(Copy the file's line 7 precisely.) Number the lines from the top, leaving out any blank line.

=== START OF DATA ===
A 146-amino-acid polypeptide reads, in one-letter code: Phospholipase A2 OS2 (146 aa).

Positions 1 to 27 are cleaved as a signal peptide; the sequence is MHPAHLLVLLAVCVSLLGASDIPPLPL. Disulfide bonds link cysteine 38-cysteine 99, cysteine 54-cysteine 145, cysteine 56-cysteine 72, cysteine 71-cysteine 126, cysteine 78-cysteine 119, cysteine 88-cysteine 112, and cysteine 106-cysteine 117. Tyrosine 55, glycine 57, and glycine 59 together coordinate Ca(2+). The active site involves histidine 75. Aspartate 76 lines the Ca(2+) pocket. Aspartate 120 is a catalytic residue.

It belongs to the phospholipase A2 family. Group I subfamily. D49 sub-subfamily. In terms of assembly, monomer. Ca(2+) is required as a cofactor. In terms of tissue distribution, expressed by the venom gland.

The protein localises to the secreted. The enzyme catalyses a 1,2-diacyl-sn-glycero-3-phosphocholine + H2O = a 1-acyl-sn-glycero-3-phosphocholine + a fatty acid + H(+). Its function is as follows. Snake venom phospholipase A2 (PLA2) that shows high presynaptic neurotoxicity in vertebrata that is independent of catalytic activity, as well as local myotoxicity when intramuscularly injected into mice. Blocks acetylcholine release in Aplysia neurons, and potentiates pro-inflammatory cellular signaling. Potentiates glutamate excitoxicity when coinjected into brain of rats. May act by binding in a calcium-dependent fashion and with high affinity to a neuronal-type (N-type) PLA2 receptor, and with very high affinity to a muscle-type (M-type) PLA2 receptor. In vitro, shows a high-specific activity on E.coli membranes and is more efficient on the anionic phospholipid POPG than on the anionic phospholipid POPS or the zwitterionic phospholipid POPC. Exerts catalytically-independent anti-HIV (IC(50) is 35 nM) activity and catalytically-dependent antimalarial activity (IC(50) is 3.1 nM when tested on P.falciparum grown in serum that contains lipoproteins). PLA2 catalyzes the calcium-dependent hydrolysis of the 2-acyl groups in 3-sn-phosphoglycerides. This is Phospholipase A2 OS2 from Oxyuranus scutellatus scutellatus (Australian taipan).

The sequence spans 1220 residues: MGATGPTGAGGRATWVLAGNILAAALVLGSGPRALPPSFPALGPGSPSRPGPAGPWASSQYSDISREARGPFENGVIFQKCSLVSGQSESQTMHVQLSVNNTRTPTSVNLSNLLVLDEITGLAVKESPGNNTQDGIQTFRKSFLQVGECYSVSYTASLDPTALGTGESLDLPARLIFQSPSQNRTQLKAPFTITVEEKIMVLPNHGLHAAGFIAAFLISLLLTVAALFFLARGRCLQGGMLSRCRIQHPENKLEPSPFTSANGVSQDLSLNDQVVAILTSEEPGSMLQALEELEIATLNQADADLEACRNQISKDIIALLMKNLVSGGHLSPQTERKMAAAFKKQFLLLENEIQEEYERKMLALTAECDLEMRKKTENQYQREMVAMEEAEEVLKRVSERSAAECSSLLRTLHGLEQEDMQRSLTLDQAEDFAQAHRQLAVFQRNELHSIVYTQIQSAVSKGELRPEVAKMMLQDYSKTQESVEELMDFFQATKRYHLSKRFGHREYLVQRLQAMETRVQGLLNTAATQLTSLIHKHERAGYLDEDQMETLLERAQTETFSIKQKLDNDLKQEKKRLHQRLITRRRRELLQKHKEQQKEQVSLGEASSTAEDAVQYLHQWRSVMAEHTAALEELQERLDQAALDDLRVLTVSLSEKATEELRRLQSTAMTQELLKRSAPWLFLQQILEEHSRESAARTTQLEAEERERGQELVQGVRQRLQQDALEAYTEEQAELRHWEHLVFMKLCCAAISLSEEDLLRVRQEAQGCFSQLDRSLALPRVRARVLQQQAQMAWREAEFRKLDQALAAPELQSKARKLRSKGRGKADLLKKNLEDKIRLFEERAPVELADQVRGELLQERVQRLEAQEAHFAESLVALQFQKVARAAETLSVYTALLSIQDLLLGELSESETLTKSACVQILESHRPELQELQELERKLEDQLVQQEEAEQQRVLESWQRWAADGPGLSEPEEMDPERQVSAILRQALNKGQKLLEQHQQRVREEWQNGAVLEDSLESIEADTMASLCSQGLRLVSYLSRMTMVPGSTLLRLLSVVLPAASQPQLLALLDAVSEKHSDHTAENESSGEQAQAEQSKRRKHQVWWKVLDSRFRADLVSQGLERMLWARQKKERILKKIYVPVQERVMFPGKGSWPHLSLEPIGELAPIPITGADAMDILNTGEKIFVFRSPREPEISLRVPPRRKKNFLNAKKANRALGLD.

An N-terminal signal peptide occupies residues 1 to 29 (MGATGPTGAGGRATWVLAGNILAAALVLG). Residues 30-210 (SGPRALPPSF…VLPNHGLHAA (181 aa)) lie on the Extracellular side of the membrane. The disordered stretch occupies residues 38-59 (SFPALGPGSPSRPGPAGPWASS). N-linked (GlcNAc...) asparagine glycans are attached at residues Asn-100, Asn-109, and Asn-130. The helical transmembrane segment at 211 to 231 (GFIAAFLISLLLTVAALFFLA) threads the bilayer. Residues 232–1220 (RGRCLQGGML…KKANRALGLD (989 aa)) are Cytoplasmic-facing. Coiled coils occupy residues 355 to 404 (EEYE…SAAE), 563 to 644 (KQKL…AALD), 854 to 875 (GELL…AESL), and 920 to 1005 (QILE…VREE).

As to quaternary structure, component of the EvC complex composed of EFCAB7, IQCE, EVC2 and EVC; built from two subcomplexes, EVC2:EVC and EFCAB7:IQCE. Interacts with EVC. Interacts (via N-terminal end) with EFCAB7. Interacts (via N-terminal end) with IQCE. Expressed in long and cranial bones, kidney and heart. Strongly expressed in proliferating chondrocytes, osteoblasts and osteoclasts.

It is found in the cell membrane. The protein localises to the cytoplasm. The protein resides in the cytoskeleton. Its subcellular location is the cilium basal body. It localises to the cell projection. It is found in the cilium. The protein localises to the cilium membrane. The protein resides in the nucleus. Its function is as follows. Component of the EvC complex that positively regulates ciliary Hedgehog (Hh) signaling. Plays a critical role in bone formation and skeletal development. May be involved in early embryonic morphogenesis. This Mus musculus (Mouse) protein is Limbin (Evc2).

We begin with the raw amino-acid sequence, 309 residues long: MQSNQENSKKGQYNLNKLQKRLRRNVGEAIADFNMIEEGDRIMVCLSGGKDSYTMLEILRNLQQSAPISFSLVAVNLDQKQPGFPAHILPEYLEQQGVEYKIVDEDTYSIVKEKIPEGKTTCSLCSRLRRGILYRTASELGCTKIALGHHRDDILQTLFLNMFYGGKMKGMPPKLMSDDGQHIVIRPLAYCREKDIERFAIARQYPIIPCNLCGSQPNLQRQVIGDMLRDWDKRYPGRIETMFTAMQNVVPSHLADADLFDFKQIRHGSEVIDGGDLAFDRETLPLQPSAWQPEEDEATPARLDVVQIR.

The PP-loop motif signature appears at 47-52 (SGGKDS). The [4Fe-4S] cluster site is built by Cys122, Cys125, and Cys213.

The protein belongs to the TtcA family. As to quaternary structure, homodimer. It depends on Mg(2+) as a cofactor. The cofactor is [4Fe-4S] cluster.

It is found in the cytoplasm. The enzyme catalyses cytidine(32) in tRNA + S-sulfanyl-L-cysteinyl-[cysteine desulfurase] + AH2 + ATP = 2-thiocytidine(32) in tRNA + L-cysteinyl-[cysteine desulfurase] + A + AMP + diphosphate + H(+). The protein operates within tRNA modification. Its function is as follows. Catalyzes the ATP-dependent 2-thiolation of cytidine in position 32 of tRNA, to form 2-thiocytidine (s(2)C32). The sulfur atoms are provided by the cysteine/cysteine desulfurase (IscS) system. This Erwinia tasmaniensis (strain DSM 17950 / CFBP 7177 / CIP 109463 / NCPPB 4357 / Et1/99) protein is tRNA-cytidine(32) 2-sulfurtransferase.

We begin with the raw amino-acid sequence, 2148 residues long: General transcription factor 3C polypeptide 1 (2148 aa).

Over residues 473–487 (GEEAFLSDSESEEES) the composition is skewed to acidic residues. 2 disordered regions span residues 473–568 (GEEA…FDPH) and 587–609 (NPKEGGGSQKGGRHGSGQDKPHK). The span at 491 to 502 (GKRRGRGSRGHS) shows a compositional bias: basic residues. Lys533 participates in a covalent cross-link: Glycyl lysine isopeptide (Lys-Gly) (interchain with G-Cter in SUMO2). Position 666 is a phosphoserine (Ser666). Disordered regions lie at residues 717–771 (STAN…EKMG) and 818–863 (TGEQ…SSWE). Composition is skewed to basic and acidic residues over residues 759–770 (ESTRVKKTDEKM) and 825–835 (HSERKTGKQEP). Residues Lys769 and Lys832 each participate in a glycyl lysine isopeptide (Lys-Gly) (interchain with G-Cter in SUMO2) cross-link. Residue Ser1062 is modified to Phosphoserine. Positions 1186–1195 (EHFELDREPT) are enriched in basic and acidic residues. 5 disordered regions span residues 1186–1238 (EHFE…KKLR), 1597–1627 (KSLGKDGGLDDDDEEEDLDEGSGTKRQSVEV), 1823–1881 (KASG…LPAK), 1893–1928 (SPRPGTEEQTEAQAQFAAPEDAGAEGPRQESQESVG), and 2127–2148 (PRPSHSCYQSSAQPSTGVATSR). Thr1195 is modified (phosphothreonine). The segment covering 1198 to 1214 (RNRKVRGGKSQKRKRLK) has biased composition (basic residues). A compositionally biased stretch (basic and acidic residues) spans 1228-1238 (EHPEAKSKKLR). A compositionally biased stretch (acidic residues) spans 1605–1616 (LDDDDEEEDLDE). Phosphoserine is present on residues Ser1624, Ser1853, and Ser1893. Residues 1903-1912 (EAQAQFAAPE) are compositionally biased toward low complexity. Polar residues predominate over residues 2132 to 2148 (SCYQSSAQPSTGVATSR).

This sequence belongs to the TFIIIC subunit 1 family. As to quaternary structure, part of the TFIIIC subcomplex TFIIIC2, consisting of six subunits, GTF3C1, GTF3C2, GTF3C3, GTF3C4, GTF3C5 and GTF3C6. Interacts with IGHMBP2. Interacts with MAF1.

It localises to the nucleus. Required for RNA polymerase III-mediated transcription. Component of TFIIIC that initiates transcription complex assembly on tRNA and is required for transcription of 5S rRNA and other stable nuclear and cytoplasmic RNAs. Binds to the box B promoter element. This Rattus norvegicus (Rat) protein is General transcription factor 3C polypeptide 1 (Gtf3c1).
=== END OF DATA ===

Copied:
As to quaternary structure, component of the EvC complex composed of EFCAB7, IQCE, EVC2 and EVC; built from two subcomplexes, EVC2:EVC and EFCAB7:IQCE. Interacts with EVC. Interacts (via N-terminal end) with EFCAB7. Interacts (via N-terminal end) with IQCE. Expressed in long and cranial bones, kidney and heart. Strongly expressed in proliferating chondrocytes, osteoblasts and osteoclasts.